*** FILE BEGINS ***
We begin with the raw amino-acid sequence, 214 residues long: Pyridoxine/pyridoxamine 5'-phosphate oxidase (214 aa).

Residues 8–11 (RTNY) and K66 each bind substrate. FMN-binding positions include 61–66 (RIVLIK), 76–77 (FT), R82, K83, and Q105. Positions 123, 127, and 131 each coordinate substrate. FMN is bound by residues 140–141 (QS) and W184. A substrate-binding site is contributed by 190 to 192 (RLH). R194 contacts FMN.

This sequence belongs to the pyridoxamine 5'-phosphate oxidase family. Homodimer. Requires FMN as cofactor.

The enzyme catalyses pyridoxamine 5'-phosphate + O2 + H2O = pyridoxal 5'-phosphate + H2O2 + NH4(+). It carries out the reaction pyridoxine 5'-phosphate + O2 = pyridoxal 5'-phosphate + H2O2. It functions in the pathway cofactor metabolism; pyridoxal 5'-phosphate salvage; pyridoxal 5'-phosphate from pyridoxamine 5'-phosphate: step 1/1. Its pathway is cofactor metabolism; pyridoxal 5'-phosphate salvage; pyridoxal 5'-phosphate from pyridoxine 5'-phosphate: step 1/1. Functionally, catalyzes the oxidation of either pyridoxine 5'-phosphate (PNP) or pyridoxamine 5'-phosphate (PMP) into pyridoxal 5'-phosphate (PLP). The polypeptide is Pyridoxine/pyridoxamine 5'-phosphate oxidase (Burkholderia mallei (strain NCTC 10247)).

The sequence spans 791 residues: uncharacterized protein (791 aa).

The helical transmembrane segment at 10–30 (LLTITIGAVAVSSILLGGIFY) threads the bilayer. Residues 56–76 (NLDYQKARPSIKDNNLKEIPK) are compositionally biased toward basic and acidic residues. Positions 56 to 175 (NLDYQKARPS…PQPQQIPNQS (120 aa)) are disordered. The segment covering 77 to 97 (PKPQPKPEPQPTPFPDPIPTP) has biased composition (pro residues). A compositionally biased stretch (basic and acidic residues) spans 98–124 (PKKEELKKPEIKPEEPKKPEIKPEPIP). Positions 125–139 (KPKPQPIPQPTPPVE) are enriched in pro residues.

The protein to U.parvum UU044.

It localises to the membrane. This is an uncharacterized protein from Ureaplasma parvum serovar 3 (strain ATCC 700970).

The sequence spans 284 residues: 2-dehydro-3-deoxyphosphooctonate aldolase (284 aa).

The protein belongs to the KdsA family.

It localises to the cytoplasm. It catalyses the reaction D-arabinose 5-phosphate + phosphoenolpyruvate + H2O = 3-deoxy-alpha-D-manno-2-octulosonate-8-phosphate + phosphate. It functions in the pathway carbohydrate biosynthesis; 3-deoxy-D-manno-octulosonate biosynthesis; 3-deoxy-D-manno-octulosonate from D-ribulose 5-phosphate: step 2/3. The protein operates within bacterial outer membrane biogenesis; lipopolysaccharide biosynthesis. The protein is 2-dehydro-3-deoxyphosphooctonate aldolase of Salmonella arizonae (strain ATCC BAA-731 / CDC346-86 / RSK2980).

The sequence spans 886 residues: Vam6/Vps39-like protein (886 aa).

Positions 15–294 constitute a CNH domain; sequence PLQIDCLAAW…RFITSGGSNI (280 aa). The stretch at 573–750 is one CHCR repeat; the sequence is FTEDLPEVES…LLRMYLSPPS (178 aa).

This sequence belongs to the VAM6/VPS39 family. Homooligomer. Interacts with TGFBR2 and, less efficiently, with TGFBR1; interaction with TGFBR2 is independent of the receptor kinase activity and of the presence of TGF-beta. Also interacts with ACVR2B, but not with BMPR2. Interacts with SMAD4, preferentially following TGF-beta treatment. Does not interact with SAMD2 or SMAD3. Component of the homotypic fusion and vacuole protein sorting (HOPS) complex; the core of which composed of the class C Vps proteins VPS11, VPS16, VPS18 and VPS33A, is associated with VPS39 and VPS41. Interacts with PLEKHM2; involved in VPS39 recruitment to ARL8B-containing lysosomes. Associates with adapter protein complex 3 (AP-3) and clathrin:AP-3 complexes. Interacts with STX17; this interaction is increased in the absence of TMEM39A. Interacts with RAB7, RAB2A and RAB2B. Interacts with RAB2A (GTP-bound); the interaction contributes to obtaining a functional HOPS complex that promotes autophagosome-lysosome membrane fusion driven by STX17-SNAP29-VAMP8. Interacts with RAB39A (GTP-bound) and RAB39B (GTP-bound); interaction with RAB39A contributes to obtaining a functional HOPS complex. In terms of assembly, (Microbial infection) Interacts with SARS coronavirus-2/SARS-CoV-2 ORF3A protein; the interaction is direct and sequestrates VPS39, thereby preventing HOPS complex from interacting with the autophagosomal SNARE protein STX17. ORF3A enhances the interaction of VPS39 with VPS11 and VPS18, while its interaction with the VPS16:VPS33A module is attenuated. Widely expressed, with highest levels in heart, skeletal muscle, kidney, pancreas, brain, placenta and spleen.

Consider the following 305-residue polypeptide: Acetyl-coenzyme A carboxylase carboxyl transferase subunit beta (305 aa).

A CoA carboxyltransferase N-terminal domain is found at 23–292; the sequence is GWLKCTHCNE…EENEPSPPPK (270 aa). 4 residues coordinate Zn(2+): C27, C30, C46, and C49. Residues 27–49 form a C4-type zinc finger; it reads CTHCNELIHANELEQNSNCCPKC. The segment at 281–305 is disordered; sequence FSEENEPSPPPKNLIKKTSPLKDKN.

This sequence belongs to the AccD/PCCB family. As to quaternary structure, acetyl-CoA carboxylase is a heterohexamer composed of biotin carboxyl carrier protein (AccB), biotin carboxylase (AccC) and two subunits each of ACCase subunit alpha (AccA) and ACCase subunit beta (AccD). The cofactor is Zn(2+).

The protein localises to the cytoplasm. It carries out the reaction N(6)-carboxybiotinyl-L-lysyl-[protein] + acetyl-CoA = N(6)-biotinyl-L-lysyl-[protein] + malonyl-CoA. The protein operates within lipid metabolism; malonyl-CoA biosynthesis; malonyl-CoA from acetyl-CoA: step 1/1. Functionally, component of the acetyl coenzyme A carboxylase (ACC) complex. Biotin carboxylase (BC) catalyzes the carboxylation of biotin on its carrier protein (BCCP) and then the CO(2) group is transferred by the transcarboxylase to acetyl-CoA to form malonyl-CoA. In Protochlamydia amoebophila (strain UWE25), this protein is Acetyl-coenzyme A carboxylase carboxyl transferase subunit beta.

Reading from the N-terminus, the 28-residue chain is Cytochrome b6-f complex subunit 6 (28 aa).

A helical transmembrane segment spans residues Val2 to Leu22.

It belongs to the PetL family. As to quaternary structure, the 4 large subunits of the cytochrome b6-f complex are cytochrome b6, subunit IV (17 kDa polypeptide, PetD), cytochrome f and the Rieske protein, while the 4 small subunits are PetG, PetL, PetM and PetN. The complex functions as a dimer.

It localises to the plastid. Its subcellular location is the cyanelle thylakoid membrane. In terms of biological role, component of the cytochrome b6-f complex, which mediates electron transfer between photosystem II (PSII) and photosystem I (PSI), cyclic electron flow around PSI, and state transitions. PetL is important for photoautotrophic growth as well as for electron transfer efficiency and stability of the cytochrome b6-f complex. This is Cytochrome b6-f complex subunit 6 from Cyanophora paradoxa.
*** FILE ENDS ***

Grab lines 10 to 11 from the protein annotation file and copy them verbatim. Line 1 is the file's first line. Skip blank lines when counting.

The protein belongs to the KdsA family.

It localises to the cytoplasm. It catalyses the reaction D-arabinose 5-phosphate + phosphoenolpyruvate + H2O = 3-deoxy-alpha-D-manno-2-octulosonate-8-phosphate + phosphate. It functions in the pathway carbohydrate biosynthesis; 3-deoxy-D-manno-octulosonate biosynthesis; 3-deoxy-D-manno-octulosonate from D-ribulose 5-phosphate: step 2/3. The protein operates within bacterial outer membrane biogenesis; lipopolysaccharide biosynthesis. The protein is 2-dehydro-3-deoxyphosphooctonate aldolase of Salmonella arizonae (strain ATCC BAA-731 / CDC346-86 / RSK2980).